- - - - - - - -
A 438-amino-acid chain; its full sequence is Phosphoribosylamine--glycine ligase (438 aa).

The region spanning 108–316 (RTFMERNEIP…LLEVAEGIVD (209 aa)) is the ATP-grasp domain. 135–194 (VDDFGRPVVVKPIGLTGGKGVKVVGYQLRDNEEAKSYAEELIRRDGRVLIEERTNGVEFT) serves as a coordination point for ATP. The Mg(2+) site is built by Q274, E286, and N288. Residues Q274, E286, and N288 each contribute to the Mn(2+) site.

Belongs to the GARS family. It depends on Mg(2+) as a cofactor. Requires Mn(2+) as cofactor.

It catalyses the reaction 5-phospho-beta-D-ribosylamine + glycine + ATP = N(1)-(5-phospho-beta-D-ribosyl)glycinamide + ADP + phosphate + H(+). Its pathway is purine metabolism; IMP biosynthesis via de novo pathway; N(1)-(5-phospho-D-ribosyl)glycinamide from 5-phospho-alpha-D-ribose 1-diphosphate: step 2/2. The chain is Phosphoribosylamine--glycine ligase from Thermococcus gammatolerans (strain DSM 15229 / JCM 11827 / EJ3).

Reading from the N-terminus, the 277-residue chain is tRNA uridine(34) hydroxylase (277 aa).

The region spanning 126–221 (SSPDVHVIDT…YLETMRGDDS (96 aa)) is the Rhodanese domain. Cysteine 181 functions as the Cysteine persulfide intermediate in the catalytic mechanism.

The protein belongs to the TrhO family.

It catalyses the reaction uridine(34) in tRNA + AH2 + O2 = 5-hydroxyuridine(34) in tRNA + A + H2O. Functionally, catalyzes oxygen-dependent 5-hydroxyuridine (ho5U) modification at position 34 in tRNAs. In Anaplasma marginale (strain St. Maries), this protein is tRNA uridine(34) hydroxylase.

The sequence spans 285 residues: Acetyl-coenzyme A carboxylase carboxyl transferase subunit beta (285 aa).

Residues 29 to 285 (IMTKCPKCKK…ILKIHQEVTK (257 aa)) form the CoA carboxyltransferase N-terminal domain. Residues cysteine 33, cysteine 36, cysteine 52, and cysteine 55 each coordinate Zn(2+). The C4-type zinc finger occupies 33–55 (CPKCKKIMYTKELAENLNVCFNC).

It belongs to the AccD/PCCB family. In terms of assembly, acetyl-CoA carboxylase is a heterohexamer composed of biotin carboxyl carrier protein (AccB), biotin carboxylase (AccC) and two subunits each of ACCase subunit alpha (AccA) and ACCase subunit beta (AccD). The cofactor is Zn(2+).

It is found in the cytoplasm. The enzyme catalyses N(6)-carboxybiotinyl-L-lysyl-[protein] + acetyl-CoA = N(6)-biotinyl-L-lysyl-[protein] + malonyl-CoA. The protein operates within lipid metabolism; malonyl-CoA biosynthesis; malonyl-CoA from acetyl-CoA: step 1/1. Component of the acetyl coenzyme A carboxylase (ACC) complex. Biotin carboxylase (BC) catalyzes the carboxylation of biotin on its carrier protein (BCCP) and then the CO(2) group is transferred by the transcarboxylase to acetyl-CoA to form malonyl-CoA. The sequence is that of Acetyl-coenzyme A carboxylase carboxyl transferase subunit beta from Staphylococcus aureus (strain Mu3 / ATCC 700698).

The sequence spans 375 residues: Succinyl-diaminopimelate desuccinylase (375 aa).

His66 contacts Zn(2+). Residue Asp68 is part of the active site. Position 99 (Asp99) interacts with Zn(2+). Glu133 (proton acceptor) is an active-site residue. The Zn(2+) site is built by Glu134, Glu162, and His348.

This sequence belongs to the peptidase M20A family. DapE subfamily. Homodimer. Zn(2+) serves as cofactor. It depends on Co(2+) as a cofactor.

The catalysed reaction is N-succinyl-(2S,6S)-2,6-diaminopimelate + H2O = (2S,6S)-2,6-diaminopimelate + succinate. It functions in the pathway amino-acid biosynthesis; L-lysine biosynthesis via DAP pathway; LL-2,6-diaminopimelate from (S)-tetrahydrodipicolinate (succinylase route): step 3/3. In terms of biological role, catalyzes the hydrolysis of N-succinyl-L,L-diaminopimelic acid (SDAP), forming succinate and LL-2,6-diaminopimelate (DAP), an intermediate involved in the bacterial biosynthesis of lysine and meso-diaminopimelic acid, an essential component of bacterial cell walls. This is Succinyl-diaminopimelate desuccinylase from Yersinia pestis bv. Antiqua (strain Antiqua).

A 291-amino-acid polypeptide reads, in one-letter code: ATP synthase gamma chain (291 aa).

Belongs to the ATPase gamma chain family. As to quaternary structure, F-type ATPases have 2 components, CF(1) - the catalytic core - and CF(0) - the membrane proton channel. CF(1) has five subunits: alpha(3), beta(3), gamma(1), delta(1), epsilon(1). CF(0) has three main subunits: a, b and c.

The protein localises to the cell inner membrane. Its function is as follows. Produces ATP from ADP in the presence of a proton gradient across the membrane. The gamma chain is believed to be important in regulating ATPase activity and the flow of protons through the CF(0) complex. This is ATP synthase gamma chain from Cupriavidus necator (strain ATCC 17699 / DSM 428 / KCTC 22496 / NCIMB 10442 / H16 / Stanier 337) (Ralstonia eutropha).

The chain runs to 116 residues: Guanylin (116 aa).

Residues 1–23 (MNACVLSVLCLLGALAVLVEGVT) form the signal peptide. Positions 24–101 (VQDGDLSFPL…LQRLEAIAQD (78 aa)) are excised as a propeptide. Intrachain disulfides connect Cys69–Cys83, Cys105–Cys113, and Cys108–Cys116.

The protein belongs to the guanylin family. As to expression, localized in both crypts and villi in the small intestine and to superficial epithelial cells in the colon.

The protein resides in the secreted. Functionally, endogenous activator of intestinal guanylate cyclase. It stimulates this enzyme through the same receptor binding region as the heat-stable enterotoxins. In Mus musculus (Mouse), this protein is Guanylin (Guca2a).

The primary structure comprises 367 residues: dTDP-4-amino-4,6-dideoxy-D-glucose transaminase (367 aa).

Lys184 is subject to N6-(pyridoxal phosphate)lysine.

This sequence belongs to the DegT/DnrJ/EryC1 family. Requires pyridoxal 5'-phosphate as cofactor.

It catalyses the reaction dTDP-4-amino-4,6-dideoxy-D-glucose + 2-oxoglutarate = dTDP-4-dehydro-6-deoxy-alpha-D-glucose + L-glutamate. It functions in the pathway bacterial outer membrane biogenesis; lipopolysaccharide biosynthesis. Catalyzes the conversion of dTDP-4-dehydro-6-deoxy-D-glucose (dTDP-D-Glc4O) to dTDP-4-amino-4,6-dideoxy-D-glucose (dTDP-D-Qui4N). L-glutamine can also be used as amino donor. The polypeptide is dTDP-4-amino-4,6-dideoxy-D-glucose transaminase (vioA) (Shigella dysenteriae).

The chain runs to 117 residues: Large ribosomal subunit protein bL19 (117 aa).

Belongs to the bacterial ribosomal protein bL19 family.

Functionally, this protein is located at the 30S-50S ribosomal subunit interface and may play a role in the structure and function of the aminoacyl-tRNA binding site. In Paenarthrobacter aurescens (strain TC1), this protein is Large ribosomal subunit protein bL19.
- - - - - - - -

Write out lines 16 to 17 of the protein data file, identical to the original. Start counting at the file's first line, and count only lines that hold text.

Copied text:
The catalysed reaction is N-succinyl-(2S,6S)-2,6-diaminopimelate + H2O = (2S,6S)-2,6-diaminopimelate + succinate. It functions in the pathway amino-acid biosynthesis; L-lysine biosynthesis via DAP pathway; LL-2,6-diaminopimelate from (S)-tetrahydrodipicolinate (succinylase route): step 3/3. In terms of biological role, catalyzes the hydrolysis of N-succinyl-L,L-diaminopimelic acid (SDAP), forming succinate and LL-2,6-diaminopimelate (DAP), an intermediate involved in the bacterial biosynthesis of lysine and meso-diaminopimelic acid, an essential component of bacterial cell walls. This is Succinyl-diaminopimelate desuccinylase from Yersinia pestis bv. Antiqua (strain Antiqua).

A 291-amino-acid polypeptide reads, in one-letter code: ATP synthase gamma chain (291 aa).